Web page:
Aquaculture leaders see tech advances as key to future growth
While aquaculture companies around the globe have different approaches to raising seafood, there are common threads that bring different production systems together: the need for increased control across the board and the industrialization and automation of day-to-day operations.
In a Global Aquaculture Alliance presentation focused on paradigm shifts in aquaculture production systems – which took place at its virtual Global Outlook for Aquaculture Leadership (GOAL) Conference – representatives from aquaculture projects came together to talk about challenges faced in their own operations, and where they see a need for innovation in aquaculture production.
Homegrown Shrimp CEO Robins McIntosh spoke about the importance of new technologies and automation at the company’s new operation. A subsidiary of Charoen Pokphand Foods with a farm currently being constructed in Indiantown, Florida, Homegrown Shrimp has taken a self-described “unconventional approach” to shrimp farming, focusing on advanced water recycling techniques, tech that mixes local water sources with salt to provide artificial seawater supply and more automation to reduce manpower at the location to grow a never-frozen consistent shrimp product.
“We want to maintain total control, which has always been the key to successful farming,” said McIntosh, drawing lines between Homegrown Shrimp and the low-cost, high-yield U.S. poultry industry. “When you’re farming outdoors or in ponds, you’re never going to have complete control.”
Building a completely sealed, indoor system, Homegrown Shrimp aims to reduce production issues caused by disease like sea lice and natural weather patterns and ultimately lowering production costs overtime.
Land-based salmon farmer Pure Salmon, a company that aims to be the local seafood option for consumer all over the globe, is using new technologies in RAS to increase its control over seafood production and reduce external factors causing hang-ups or growth problems. Using advanced technologies, namely machine learning and artificial intelligence, to constantly track water quality and growth patterns, the company is able to address problems as they occur, reducing long-term production problems and reducing costs over time.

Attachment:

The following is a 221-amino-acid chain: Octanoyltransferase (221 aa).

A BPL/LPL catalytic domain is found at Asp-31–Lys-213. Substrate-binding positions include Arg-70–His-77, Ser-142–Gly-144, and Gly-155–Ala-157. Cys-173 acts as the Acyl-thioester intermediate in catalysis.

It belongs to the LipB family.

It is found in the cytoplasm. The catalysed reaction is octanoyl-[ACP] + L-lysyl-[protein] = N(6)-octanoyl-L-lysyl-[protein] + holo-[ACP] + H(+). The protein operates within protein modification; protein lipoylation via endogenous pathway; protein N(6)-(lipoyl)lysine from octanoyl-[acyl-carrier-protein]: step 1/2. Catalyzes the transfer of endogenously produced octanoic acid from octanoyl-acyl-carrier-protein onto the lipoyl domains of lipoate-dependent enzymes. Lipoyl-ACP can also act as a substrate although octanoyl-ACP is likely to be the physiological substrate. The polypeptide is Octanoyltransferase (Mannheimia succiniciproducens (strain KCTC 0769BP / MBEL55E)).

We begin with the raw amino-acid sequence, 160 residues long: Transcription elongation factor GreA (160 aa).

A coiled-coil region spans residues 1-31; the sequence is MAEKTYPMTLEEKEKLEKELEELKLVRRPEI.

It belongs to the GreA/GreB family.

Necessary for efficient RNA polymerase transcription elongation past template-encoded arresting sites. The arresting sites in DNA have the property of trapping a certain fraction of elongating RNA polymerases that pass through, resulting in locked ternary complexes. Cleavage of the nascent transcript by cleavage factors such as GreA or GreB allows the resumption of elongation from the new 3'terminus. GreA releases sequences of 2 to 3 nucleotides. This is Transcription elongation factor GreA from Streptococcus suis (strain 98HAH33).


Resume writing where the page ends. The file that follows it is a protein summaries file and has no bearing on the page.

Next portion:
“There's currently rapid development in IT and sensor systems — also with cameras, visual systems, and operational management systems,” said David Cahill, Pure Salmon’s global head of production. “I think we still have a little way to go until we develop cheap IT sensors that are reliable and robust. But we're moving to a point where we can put this information into big data systems and use AI and machine learning to optimize design and operational practices.”
An investment in new technologies can reduce costs over time, but it means companies must also invest in highly-skilled workers to install, monitor and use these tools to perfect production. Pure Salmon is tackling this through in-depth training programs to recruit and teach the next-generation of seafood producers.
For offshore operations, innovation must come in the form of engineering and transportation. Norway’s SalMar, which already has one substantial offshore pilot salmon-farming project, is preparing to start construction on what it calls “Smart Fishfarm,” a much bigger “oil-rig scale” offshore emplacement.
Smart Fishfarm will be built 30- to 50-kilometer offshore and operate in waters with up to 31-meter-high waves, with an expected output of 17,000 to 20,000 metric tons of salmon annually. To operate in rough waters and in the open ocean, this location will take advantage of new technologies designed to fight the build-up of sea lice, state-of-the-art harvesting plants, and automated maintenance to protect fish from rough waters.
The decision to go bigger isn’t being made lightly – SalMar is convinced that the success of its pilot Ocean Farm 1 project, about half the size of the new project, and the technology used there proves that it can ramp up its operation, it said. At Ocean Farm 1, the company has harvested two full generations of Atlantic salmon.
“The fish farm was covered by 20,000 sensors, which have provided us a unique insight to the life of farmed salmon, which eventually have led to a biological performance we could only dream about,” SalMar Chairman Atle Eide said. “Feed conversion ratio, fish health, mortality, quality – everything is much on a much higher level than what we ever have seen before.”
While each company that presented has different goals moving forward, each is approaching the future of aquaculture with an eye for technological innovation, refusing to approach a problem without considering developing a technological solution themselves.
“I think these presentations have really opened some eyes,” GAA President George Chamberlain said. “And I think as we look back on those presentations, we are drawn to consider which one might be the winner in the future, or are there common denominators about all of them that make them all winners? I tend to think the latter.”
Photo courtesy of SalMar